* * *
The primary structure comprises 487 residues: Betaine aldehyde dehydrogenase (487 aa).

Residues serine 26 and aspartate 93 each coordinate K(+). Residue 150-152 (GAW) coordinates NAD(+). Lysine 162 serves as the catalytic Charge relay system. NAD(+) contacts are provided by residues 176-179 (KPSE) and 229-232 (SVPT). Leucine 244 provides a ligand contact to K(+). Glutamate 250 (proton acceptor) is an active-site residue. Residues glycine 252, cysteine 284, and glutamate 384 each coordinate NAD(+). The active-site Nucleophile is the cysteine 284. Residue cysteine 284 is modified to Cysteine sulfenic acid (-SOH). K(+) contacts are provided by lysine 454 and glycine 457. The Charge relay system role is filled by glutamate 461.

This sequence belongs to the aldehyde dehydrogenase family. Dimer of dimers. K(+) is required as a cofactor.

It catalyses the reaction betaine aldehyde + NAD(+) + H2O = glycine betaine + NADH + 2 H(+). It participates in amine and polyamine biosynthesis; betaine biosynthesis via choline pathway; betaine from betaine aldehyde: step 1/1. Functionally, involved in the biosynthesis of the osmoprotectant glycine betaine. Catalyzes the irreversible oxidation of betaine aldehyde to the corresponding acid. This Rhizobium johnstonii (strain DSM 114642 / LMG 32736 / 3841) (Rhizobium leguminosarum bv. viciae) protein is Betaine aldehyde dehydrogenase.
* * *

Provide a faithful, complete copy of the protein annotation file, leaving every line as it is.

The primary structure comprises 487 residues: Betaine aldehyde dehydrogenase (487 aa).

Residues serine 26 and aspartate 93 each coordinate K(+). Residue 150-152 (GAW) coordinates NAD(+). Lysine 162 serves as the catalytic Charge relay system. NAD(+) contacts are provided by residues 176-179 (KPSE) and 229-232 (SVPT). Leucine 244 provides a ligand contact to K(+). Glutamate 250 (proton acceptor) is an active-site residue. Residues glycine 252, cysteine 284, and glutamate 384 each coordinate NAD(+). The active-site Nucleophile is the cysteine 284. Residue cysteine 284 is modified to Cysteine sulfenic acid (-SOH). K(+) contacts are provided by lysine 454 and glycine 457. The Charge relay system role is filled by glutamate 461.

This sequence belongs to the aldehyde dehydrogenase family. Dimer of dimers. K(+) is required as a cofactor.

It catalyses the reaction betaine aldehyde + NAD(+) + H2O = glycine betaine + NADH + 2 H(+). It participates in amine and polyamine biosynthesis; betaine biosynthesis via choline pathway; betaine from betaine aldehyde: step 1/1. Functionally, involved in the biosynthesis of the osmoprotectant glycine betaine. Catalyzes the irreversible oxidation of betaine aldehyde to the corresponding acid. This Rhizobium johnstonii (strain DSM 114642 / LMG 32736 / 3841) (Rhizobium leguminosarum bv. viciae) protein is Betaine aldehyde dehydrogenase.